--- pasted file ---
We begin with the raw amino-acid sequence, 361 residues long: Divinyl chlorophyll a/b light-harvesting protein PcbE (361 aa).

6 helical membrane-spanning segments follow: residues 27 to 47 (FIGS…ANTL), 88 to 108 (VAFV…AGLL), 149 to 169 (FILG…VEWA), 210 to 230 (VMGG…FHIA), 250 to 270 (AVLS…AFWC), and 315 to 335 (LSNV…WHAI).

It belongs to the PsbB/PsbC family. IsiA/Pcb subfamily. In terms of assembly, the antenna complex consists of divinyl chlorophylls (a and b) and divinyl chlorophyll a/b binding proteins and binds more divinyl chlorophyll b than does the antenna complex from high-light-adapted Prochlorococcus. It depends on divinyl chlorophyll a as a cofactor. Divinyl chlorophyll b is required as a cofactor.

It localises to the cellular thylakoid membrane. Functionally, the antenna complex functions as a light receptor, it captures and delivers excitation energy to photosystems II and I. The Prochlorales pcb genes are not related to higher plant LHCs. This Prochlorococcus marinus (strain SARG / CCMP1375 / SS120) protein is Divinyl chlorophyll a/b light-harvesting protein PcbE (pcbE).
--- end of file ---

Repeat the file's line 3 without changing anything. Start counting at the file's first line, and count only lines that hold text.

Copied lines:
It belongs to the PsbB/PsbC family. IsiA/Pcb subfamily. In terms of assembly, the antenna complex consists of divinyl chlorophylls (a and b) and divinyl chlorophyll a/b binding proteins and binds more divinyl chlorophyll b than does the antenna complex from high-light-adapted Prochlorococcus. It depends on divinyl chlorophyll a as a cofactor. Divinyl chlorophyll b is required as a cofactor.